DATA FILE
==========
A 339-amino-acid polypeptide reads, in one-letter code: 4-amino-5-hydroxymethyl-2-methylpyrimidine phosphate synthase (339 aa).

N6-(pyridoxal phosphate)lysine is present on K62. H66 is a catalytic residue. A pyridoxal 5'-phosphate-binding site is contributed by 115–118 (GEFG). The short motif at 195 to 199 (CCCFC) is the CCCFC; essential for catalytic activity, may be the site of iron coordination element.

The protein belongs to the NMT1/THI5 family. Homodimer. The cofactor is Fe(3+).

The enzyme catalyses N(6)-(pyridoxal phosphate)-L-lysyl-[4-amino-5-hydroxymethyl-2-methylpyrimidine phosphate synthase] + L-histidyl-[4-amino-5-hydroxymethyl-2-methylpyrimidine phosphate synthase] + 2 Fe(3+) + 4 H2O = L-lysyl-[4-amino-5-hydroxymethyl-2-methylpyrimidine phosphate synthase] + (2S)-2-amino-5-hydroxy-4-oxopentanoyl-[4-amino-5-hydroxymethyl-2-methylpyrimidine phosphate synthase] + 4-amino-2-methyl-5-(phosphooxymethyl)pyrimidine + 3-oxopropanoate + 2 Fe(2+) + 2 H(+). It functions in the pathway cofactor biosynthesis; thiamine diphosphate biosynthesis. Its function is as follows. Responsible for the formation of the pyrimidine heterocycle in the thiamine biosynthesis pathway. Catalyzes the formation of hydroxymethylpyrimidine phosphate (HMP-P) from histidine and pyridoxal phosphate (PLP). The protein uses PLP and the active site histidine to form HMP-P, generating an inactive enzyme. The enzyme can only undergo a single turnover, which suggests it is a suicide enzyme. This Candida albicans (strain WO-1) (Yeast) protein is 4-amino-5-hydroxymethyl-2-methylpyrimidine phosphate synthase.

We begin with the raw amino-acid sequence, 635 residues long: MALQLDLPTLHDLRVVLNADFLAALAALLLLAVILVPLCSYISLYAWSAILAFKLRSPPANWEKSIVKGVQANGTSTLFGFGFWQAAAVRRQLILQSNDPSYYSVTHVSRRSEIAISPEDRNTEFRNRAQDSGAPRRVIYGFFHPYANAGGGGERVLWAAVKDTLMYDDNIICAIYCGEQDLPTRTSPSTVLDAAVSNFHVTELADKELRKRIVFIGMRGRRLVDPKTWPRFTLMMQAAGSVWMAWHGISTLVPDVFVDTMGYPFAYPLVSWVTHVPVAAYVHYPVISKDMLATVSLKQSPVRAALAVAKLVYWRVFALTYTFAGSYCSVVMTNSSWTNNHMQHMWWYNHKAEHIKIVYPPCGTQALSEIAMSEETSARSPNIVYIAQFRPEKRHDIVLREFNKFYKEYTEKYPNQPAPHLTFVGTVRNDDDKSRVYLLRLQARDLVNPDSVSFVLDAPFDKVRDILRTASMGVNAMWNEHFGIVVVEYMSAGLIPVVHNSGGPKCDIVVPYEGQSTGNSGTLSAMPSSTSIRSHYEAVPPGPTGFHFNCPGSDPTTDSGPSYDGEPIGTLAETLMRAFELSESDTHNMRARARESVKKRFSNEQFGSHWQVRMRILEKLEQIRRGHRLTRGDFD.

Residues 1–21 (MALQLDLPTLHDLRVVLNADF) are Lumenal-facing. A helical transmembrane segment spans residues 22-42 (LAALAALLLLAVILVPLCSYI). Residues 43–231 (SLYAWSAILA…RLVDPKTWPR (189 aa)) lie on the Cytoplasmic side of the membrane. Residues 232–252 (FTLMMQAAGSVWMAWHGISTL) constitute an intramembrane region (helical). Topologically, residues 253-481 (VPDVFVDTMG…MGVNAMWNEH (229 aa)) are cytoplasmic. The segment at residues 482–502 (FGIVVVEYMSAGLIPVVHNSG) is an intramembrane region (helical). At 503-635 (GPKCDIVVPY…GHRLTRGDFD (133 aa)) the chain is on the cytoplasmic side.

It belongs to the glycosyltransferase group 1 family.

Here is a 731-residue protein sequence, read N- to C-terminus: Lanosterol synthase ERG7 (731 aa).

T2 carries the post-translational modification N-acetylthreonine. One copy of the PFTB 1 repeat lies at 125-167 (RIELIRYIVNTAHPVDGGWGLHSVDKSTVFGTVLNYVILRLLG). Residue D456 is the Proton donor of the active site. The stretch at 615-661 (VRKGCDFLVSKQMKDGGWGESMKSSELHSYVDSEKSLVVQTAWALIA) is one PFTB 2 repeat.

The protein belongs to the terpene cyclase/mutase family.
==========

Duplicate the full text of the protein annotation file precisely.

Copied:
A 339-amino-acid polypeptide reads, in one-letter code: 4-amino-5-hydroxymethyl-2-methylpyrimidine phosphate synthase (339 aa).

N6-(pyridoxal phosphate)lysine is present on K62. H66 is a catalytic residue. A pyridoxal 5'-phosphate-binding site is contributed by 115–118 (GEFG). The short motif at 195 to 199 (CCCFC) is the CCCFC; essential for catalytic activity, may be the site of iron coordination element.

The protein belongs to the NMT1/THI5 family. Homodimer. The cofactor is Fe(3+).

The enzyme catalyses N(6)-(pyridoxal phosphate)-L-lysyl-[4-amino-5-hydroxymethyl-2-methylpyrimidine phosphate synthase] + L-histidyl-[4-amino-5-hydroxymethyl-2-methylpyrimidine phosphate synthase] + 2 Fe(3+) + 4 H2O = L-lysyl-[4-amino-5-hydroxymethyl-2-methylpyrimidine phosphate synthase] + (2S)-2-amino-5-hydroxy-4-oxopentanoyl-[4-amino-5-hydroxymethyl-2-methylpyrimidine phosphate synthase] + 4-amino-2-methyl-5-(phosphooxymethyl)pyrimidine + 3-oxopropanoate + 2 Fe(2+) + 2 H(+). It functions in the pathway cofactor biosynthesis; thiamine diphosphate biosynthesis. Its function is as follows. Responsible for the formation of the pyrimidine heterocycle in the thiamine biosynthesis pathway. Catalyzes the formation of hydroxymethylpyrimidine phosphate (HMP-P) from histidine and pyridoxal phosphate (PLP). The protein uses PLP and the active site histidine to form HMP-P, generating an inactive enzyme. The enzyme can only undergo a single turnover, which suggests it is a suicide enzyme. This Candida albicans (strain WO-1) (Yeast) protein is 4-amino-5-hydroxymethyl-2-methylpyrimidine phosphate synthase.

We begin with the raw amino-acid sequence, 635 residues long: MALQLDLPTLHDLRVVLNADFLAALAALLLLAVILVPLCSYISLYAWSAILAFKLRSPPANWEKSIVKGVQANGTSTLFGFGFWQAAAVRRQLILQSNDPSYYSVTHVSRRSEIAISPEDRNTEFRNRAQDSGAPRRVIYGFFHPYANAGGGGERVLWAAVKDTLMYDDNIICAIYCGEQDLPTRTSPSTVLDAAVSNFHVTELADKELRKRIVFIGMRGRRLVDPKTWPRFTLMMQAAGSVWMAWHGISTLVPDVFVDTMGYPFAYPLVSWVTHVPVAAYVHYPVISKDMLATVSLKQSPVRAALAVAKLVYWRVFALTYTFAGSYCSVVMTNSSWTNNHMQHMWWYNHKAEHIKIVYPPCGTQALSEIAMSEETSARSPNIVYIAQFRPEKRHDIVLREFNKFYKEYTEKYPNQPAPHLTFVGTVRNDDDKSRVYLLRLQARDLVNPDSVSFVLDAPFDKVRDILRTASMGVNAMWNEHFGIVVVEYMSAGLIPVVHNSGGPKCDIVVPYEGQSTGNSGTLSAMPSSTSIRSHYEAVPPGPTGFHFNCPGSDPTTDSGPSYDGEPIGTLAETLMRAFELSESDTHNMRARARESVKKRFSNEQFGSHWQVRMRILEKLEQIRRGHRLTRGDFD.

Residues 1–21 (MALQLDLPTLHDLRVVLNADF) are Lumenal-facing. A helical transmembrane segment spans residues 22-42 (LAALAALLLLAVILVPLCSYI). Residues 43–231 (SLYAWSAILA…RLVDPKTWPR (189 aa)) lie on the Cytoplasmic side of the membrane. Residues 232–252 (FTLMMQAAGSVWMAWHGISTL) constitute an intramembrane region (helical). Topologically, residues 253-481 (VPDVFVDTMG…MGVNAMWNEH (229 aa)) are cytoplasmic. The segment at residues 482–502 (FGIVVVEYMSAGLIPVVHNSG) is an intramembrane region (helical). At 503-635 (GPKCDIVVPY…GHRLTRGDFD (133 aa)) the chain is on the cytoplasmic side.

It belongs to the glycosyltransferase group 1 family.

Here is a 731-residue protein sequence, read N- to C-terminus: Lanosterol synthase ERG7 (731 aa).

T2 carries the post-translational modification N-acetylthreonine. One copy of the PFTB 1 repeat lies at 125-167 (RIELIRYIVNTAHPVDGGWGLHSVDKSTVFGTVLNYVILRLLG). Residue D456 is the Proton donor of the active site. The stretch at 615-661 (VRKGCDFLVSKQMKDGGWGESMKSSELHSYVDSEKSLVVQTAWALIA) is one PFTB 2 repeat.

The protein belongs to the terpene cyclase/mutase family.